Tips for Getting Pages Published
Much of Creating Keepsakes content is reader-submitted. To better understand the guidlines we use in selecting reader pages, we've put together this list of tips.(Bear in mind that none of these are hard and fast rules, but in many cases they are the factors that make the difference between a good page and a publishable page.)
Use color photographs. Sometimes people may be trying to be artsy, or perhaps they think that the paper is too busy or doesn't match. But living color is beautiful and real. Says Associate Writer Lori Fairbanks, "In my opinion, color photos look better 95% of the time." Do we publish layouts with black and white photos? Yes. Yet we frequently ask contributors to replace b/w pics with color ones.
Use multiple photographs on a page. If you check our magazine, you'll notice that we do publish single-photo layouts. But the vast majority include more than one picture. We often go back to people and ask them to add more photos. Many of our readers like to get more on a page, so we try to show you how to do that effectively. (One note: our cover layouts will almost always use only one photo, just because it's more attention-grabbing on the newsstand.)
Include journaling. A darling photo (or several) with beautiful embellishments and the title Sweet Baby may be visually appealing, but without journaling it isn't very meaningful. Say SOMETHING. The date, the occasion, the emotions the photo(s) evoke-something is always better than nothing. Take it from Associate Editor Joannie McBride, "Pages that have journaling on them allow me to feel like I am getting the whole story."
Keep it fresh. Be sure that you are checking out online galleries (like the one on our CK website) and looking carefully at the projects in our magazine. Try to employ cool techniques and unusual takes to stand out from the crowd. You don't have to use the newest products, as long as how you showcase them is interesting. However we are looking for pages that don't look outdated. While old paper is perfect for a scrapbook, we tend to focus on new and fashion-forward looks, which usually means using the latest products.
Be yourself. Know the trends, but make them your own. Just because everyone else is doing it doesn't make it right for you. If every layout we receive has the same embellishments or type of embellishments because it's super trendy, they will all look the same to us, so doing something innovative and unique will help a page stand out.
Create double-page spreads. We definitely publish one-pagers, but we do look for spreads, since many of our readers prefer them, and we seem to get fewer usable two-page submissions.
Make sure your title and journaling are legible. We can't show layouts at full size in the magazine, so it's important that the font and color choices you make allow the words to be read easily. If you use your own handwriting, make sure it's neat and straight.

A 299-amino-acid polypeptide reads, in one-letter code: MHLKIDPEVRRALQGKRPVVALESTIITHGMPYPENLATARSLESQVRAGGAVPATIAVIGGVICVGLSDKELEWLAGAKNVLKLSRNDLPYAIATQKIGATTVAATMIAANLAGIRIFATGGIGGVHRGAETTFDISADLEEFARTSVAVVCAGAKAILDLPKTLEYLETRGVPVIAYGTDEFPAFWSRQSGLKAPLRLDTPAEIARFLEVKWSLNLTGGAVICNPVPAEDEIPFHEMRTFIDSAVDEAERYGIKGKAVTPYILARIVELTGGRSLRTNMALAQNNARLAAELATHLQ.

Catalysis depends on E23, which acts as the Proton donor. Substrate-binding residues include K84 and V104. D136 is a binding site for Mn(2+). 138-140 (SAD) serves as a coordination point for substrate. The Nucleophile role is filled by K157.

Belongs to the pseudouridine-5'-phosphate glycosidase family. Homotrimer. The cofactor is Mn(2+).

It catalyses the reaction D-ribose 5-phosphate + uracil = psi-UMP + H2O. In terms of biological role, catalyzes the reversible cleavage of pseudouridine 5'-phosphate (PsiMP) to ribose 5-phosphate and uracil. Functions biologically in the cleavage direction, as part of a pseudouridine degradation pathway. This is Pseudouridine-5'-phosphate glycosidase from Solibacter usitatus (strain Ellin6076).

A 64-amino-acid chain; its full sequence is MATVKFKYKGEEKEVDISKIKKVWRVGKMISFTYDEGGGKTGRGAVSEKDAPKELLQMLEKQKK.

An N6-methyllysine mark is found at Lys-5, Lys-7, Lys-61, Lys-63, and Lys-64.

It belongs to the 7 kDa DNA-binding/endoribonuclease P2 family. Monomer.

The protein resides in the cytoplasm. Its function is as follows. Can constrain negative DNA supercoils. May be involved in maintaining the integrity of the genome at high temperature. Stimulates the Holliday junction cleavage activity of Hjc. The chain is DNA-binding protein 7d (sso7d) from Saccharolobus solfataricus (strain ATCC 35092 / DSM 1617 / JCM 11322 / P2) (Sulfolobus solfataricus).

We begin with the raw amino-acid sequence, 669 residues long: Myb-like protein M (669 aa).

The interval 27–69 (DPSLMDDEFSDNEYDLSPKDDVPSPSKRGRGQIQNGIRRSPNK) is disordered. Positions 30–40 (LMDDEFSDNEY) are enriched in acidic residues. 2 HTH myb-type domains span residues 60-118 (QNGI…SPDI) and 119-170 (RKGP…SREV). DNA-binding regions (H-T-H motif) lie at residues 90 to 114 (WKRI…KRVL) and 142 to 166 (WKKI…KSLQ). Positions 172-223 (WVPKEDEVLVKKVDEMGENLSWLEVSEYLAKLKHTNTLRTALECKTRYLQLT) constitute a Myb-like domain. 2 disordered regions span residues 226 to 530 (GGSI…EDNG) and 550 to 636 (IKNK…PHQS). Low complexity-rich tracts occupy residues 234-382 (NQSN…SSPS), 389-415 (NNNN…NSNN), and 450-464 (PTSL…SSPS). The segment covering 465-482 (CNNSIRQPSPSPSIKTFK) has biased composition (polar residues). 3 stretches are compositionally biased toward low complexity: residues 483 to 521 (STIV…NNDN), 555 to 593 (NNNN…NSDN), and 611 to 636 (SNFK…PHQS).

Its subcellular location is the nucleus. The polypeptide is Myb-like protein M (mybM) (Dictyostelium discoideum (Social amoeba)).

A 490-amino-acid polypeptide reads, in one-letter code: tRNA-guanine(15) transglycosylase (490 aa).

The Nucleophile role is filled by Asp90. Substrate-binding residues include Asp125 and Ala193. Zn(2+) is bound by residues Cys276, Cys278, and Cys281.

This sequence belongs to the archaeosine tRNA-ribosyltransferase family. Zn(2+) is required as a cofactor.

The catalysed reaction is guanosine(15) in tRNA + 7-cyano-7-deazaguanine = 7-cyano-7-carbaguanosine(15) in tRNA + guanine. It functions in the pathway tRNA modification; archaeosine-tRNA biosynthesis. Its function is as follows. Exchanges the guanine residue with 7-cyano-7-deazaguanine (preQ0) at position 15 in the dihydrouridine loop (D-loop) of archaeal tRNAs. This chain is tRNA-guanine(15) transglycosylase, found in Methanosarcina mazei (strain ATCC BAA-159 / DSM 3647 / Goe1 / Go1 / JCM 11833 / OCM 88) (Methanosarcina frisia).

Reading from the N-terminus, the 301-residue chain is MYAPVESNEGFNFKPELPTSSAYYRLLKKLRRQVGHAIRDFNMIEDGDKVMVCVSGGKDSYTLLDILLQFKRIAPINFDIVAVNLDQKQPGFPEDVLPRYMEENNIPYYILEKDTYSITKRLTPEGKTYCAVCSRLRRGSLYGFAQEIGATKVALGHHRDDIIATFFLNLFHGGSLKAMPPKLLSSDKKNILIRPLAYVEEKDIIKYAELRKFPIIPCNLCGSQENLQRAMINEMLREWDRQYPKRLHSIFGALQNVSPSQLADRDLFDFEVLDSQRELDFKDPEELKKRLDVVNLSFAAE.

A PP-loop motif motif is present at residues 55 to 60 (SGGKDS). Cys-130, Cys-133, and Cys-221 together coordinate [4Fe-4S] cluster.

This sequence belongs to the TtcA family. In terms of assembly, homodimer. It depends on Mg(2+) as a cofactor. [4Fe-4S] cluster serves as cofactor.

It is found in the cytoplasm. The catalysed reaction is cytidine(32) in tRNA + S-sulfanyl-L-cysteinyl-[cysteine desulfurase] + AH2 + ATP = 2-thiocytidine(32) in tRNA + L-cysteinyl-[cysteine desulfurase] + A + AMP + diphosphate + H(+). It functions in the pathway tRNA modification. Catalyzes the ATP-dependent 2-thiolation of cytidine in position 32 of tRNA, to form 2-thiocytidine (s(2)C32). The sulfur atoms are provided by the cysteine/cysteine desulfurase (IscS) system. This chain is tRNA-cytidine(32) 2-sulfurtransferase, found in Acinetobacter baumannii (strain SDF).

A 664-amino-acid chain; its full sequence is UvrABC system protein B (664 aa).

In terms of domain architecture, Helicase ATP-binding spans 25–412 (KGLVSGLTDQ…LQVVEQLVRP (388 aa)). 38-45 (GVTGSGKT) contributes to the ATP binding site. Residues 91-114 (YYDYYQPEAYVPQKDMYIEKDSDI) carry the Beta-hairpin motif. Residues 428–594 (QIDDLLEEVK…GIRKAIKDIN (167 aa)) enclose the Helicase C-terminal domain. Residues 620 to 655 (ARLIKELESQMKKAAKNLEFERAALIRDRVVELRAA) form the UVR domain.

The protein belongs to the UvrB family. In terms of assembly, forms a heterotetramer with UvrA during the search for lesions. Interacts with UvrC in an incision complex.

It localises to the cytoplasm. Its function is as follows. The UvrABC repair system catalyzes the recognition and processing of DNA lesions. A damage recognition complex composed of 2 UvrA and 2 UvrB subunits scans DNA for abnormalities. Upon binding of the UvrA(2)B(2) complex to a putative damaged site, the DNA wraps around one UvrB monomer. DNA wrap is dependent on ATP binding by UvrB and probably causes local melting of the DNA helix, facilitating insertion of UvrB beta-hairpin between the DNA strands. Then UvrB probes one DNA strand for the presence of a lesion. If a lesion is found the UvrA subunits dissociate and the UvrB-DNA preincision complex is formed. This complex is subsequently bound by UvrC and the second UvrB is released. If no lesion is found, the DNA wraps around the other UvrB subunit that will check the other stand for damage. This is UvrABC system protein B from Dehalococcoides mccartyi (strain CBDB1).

Proofread. We know you're not handing this project in to your English teacher, but if it's going to be in a magazine, it needs to be correct. Check your spelling thoroughly.
Utilize good design principles. We examine layouts carefully for unity, balance, color sense, etc. If these terms are foreign to you, bone up! Make sure that your design is clean. You can have a messy style but still have clean design.
Understand visual hierarchy. One of the main ways to achieve clean design is by observing the visual hierarchy. Take care that the title and photos aren't overwhelmed by embellishments that are too bright or large. Inattention to visual hierarchy is one of our most common reasons for passing on a page.
Choose the best photographs. We tend not to be drawn to layouts that have several different pictures from the same occasion of the same person in slightly different shots. Pick only the most engaging ones, and put the rest in a simple photo album. And apart from varying the subject matter, make sure they're not too dark or too cluttered or too far away. Again, the image will be shrunk down somewhat in the magazine, so simple and clear is best.
Reach for the "it" factor. "Maybe it's a cool technique, or a striking color palette, or unique/cool/beautiful accents," says Lori-that's what separates your page from the rest.
Inspire us. We're scrapbookers, too. Make us wish we had thought of it first! When Assistant Editor, Joannie McBride, opens your submission, she asks herself, "Does the page inspire me? Does it make me happy? Would I recreate the page?"
We hope these tips give you a little peek inside our process, and if it is your desire to get published, perhaps we've given you some valuable concepts to consider. If we haven't covered something you've wondered about, let us know. Check here for our current page calls, or direct general submissions to our attention at email@example.com.
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